While the borderless nature of the Internet does create new challenges for law enforcement, Filip said it was important to remember that U.S. laws "closely track geography and put limits on government and private action where data is resident in locations within this country."

International cooperation in fighting cyber crime is also increasing. For example, the Department of Justice chairs the G-8 High Tech Crime Group, which now includes over 50 countries. The group is designed to facilitate parallel criminal investigations with law enforcement agencies abroad and allow for quick cooperation on emerging and existing cyber-crime matters. The United States has also ratified the International Convention on Cyber-crime.

The Internet provides new opportunities for organized crime to prey on victims

nearly undetected. "Recently, we at the Justice Department and FBI worked successfully with our colleagues in Romania... to address cyber-crime targeting both Romania and the United States," Filip said. "In May of last year, I was privileged to join the Prosecutor General of Romania in announcing the indictment of 38 people who were part of an international cyber-crime ring, which was based primarily in Los Angeles and Bucharest, but also had tentacles extending throughout the world, including to Viet Nam and the Middle East."

These individuals carried out a "phishing" scheme that lured innocent people into disclosing personal information over the Internet, and then used that information to defraud thousands of victims of substantial millions of dollars. As a result of extremely close cooperation with Romanian authorities, nine people were arrested in the United States, and police in Romania conducted several searches yielding crucial evidence. This case has already resulted in several guilty pleas and the promise of several more.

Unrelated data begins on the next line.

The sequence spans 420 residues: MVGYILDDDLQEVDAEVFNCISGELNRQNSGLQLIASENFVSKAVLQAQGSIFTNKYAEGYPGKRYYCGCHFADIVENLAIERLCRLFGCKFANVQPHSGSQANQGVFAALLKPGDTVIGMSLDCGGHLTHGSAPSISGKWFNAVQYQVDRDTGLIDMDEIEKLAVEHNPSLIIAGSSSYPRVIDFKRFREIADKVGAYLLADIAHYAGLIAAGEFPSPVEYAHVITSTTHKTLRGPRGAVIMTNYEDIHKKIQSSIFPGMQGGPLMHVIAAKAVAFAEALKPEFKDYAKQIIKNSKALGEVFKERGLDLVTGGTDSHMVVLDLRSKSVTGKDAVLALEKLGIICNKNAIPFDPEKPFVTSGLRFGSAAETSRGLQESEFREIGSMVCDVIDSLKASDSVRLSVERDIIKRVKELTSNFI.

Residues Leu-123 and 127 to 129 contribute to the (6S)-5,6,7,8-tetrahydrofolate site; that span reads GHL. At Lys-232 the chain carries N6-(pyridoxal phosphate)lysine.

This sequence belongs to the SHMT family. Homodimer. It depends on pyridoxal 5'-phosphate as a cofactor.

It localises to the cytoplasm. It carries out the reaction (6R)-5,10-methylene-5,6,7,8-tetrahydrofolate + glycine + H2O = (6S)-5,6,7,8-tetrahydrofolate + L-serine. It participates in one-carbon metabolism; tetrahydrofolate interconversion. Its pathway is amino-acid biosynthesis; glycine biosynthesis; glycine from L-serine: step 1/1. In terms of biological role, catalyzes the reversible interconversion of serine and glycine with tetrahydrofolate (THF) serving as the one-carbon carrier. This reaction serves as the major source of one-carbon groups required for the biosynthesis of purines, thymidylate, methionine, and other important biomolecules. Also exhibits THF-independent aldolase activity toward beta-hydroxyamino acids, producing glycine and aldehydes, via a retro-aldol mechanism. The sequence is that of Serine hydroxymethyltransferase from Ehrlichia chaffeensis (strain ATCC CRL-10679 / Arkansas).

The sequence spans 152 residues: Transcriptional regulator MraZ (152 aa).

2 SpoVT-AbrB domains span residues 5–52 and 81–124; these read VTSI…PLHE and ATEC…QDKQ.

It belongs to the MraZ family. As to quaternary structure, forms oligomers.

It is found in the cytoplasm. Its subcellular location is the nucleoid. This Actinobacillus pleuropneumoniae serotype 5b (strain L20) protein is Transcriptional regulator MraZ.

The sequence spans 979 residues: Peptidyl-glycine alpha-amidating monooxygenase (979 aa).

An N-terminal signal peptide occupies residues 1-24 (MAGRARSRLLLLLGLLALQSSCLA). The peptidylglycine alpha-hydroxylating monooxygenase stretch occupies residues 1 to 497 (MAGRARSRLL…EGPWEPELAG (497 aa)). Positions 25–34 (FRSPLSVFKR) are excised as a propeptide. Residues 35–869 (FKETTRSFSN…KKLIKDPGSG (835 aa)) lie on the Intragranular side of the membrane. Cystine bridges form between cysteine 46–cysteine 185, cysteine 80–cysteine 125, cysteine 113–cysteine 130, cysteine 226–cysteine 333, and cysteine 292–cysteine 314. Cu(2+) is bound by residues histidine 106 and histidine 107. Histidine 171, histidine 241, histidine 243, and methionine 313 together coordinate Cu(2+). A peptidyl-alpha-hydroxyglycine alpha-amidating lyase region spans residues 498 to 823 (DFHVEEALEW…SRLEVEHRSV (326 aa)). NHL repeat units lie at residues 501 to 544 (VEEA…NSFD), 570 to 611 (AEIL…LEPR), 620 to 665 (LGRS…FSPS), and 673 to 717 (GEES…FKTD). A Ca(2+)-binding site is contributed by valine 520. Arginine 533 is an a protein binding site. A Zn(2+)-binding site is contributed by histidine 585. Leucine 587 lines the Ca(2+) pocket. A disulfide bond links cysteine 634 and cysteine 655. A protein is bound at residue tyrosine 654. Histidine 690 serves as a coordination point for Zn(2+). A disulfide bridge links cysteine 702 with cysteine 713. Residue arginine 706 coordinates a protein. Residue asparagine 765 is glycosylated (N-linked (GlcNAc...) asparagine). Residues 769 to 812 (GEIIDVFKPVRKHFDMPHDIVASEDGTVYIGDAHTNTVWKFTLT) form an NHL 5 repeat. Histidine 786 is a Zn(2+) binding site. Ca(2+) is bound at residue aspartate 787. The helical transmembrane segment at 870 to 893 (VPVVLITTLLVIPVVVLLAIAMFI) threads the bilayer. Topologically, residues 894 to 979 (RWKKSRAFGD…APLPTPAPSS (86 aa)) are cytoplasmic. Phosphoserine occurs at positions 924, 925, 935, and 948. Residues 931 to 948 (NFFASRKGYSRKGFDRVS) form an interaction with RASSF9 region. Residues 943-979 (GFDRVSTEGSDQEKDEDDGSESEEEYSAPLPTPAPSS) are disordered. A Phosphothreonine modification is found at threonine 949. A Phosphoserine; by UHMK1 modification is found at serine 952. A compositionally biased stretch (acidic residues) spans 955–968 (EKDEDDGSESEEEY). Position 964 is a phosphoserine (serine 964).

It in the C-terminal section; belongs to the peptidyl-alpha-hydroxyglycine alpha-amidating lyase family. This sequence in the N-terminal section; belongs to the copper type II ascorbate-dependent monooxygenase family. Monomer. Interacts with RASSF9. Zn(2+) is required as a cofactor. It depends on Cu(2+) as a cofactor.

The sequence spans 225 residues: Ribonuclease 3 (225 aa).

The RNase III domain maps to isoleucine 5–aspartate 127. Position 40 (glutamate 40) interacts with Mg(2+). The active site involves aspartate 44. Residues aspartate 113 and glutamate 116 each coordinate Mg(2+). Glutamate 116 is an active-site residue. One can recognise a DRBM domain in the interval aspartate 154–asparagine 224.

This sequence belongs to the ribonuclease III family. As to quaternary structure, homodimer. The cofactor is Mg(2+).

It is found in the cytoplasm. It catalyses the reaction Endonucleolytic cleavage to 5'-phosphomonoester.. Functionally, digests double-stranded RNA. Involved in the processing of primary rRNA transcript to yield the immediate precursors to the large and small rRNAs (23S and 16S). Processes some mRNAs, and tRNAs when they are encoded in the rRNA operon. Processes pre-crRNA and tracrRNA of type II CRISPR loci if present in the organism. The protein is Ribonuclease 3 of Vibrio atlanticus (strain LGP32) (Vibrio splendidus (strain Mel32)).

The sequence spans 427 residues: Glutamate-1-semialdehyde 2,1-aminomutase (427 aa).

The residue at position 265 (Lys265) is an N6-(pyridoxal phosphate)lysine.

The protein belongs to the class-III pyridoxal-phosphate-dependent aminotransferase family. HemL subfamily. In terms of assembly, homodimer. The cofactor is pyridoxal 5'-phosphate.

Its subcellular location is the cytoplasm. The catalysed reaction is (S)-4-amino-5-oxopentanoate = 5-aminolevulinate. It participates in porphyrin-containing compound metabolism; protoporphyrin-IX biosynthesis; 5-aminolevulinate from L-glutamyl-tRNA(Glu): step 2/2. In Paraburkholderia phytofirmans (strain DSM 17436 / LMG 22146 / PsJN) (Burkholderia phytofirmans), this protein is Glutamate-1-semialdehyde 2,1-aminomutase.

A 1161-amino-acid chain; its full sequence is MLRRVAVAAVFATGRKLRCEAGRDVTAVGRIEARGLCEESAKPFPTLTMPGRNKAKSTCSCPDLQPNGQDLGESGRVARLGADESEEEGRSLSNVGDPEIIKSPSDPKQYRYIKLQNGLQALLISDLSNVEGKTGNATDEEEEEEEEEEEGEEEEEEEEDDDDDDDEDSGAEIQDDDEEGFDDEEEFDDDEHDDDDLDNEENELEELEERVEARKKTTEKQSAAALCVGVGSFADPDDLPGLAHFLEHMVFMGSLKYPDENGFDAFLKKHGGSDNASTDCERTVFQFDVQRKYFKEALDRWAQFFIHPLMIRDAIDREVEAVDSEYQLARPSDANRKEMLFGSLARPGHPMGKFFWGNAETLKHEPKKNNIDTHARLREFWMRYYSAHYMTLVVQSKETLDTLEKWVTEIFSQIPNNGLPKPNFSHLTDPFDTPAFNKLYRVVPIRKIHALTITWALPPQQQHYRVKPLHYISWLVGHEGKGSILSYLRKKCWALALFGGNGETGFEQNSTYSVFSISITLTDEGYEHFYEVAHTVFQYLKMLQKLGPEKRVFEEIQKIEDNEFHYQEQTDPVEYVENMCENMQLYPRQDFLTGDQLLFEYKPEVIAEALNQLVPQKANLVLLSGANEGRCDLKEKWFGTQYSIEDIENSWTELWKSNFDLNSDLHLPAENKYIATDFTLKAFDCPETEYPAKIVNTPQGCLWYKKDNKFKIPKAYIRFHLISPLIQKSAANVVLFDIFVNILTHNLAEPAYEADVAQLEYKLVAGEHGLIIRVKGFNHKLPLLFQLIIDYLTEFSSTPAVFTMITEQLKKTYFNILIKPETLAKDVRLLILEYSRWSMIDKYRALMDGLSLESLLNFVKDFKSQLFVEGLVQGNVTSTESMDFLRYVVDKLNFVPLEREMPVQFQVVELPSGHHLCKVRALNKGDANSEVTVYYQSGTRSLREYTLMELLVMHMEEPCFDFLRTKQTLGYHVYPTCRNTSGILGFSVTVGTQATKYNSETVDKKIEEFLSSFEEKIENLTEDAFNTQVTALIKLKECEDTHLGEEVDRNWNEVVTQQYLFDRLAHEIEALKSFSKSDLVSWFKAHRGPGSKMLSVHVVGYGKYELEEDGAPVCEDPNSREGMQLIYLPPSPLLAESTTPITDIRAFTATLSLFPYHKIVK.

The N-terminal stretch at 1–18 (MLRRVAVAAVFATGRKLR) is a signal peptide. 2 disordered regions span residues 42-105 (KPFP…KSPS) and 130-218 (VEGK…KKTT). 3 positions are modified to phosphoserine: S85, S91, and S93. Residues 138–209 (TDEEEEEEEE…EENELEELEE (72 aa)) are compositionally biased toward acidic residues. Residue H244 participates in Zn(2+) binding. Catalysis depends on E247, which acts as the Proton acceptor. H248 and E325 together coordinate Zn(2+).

This example demonstrates a couple of the challenges about the threats posed by organized crime. These new threats cannot be addressed without close international cooperation. "Even the relatively less sophisticated 'phishing' schemes such as the one I described was uncovered only after careful coordination between U.S. and Romanian authorities," Filip said. "More sophisticated schemes, and those that pose even larger threats to business and government infrastructure, or to financial systems, including perhaps those attacks sponsored by very sophisticated and powerful nations or other entities, will require even greater cooperation to defeat," he said.

Furthermore, the threat of cyber-terrorism is something of a microcosm of larger counterterrorism challenges, Filip said. Terrorists hide among open societies and use the freedom of movement that we all cherish as a shield to their plots. Cyberspace provides terrorists and groups with anonymous communications platforms to raise money, post propaganda, recruit jihadists, and plan and train for attacks throughout the globe.

"But we're also still at early stages of these efforts and there are substantial challenges remaining," he said. "We're now living in a world where technology moves much faster than the government typically moves, and where our adversaries are anxious to exploit every vulnerability that technological change can offer. Our response requires that the government be both nimble and effective at working in collaboration with the private sector. For now, I suspect our success will require very senior government officials to understand these threats and to commit agencies of government to overcome the hurdles that have in the past allowed inertia to slow our progress."